Radius 2012?

January 2011 I was invited to blog about the NON-Festival in Bergen Norway. The largest performance festival in Bergen to date initiated by artist, Agnes Nedregard who was supported by a team of dedicated artists, sponsors, and volunteers.

This project was inspiring and what I want to touch on was the spirit of the festival. A group of international artists were invited to Bergen to work in residence for a week and then perform within the three-day festival. The artists had total artistic freedom and had no pre-conceived product of what their performance would be.

There was a lot of risk involved because there were no restrictions, nor were the artist’s asked to report, propose, or identify what they were going to do before they did it. This was the exciting bit, not spontaneous art but there was only an invitation to show their work….

Last year Radius was the collection of events and exhibitions that happened during GI 2010 that shared similar elements.  Artists that live and work in Glasgow were invited to share their event or exhibition as part of Radius; existing in small venues, in-between official GI places, spaces and activity. It was supported by Central Station and the Skinny as well as working in collaboration with Atypical Root. There were no qualifications, just the goods and minimal effort to be included.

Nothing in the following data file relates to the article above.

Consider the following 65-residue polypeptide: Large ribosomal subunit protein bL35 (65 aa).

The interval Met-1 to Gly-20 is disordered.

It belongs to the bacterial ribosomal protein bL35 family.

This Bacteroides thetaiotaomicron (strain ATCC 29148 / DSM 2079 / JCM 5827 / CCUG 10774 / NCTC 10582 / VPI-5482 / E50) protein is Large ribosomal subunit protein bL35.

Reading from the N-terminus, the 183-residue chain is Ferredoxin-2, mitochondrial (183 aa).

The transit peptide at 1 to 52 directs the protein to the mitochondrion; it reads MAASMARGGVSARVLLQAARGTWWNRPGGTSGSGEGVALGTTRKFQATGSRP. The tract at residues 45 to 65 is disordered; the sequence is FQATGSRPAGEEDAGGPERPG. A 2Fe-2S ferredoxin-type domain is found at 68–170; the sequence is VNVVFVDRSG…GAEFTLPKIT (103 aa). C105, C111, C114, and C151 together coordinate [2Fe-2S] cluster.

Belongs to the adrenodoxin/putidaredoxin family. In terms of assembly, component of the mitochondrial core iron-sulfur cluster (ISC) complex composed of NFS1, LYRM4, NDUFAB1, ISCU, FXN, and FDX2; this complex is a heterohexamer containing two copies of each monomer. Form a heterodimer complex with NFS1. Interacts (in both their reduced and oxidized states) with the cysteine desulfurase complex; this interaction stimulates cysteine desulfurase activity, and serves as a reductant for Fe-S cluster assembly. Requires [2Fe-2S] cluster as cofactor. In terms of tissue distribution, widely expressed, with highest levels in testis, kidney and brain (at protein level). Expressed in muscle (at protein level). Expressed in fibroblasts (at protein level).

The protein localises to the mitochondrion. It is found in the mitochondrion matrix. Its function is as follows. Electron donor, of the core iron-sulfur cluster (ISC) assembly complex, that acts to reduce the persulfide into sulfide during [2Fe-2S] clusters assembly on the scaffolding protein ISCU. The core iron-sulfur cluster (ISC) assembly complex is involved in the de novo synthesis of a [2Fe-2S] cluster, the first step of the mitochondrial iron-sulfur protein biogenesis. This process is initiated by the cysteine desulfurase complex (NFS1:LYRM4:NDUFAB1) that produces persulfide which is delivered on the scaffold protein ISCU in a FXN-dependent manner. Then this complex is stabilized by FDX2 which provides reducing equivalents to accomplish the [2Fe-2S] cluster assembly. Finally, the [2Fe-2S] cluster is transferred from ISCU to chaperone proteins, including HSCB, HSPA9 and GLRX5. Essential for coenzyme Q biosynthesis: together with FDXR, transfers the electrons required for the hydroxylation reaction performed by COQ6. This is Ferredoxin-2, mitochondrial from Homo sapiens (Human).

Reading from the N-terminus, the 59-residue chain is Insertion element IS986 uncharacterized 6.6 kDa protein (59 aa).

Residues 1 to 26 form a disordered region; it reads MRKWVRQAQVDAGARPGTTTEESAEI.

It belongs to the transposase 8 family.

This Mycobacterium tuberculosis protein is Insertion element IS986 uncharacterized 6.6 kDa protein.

It happened because as an artist and director I didn’t meet the cut of the official festival but I was still so far into my planning, preparing and scheduling I was still determined to have it happen and let people know it was happening. I knew there would be others too so I set out trying to find them.

My experience as art director of Montgomery’s Café is this. Audience is powerful, and it’s everywhere. I have had many great experiences working with many different artists and I’ve had an international collector walk into the Montgomery’s Café and buy an entire show.  Things that make exhibitions happen are: a lot of work, commitment and belief, always on a minimal budget, some trading and a lot of community support.

It’s important to take risks and to take yourself and your audience seriously; these actions create knowledge, personal and professional. It also builds relationships, continuity and clarity. Each year I aspire to be an artist, and on the way I see myself five years ago in someone else, it means I have diversified my efforts.

Sometimes the best things come from the most restricted budget, things in the rough are incredibly interesting. I like thinking of myself as an independent voice; it gives me fuel, determination and freedom. To round it out, my point is that artists have a voice whether the funding bodies are able to support them or not, Radius was support in kind without expectation, but I wasn’t disappointed and I would welcome enquiries, suggestions and ideas if other independent voices wanted to contribute. It’s around the corner!!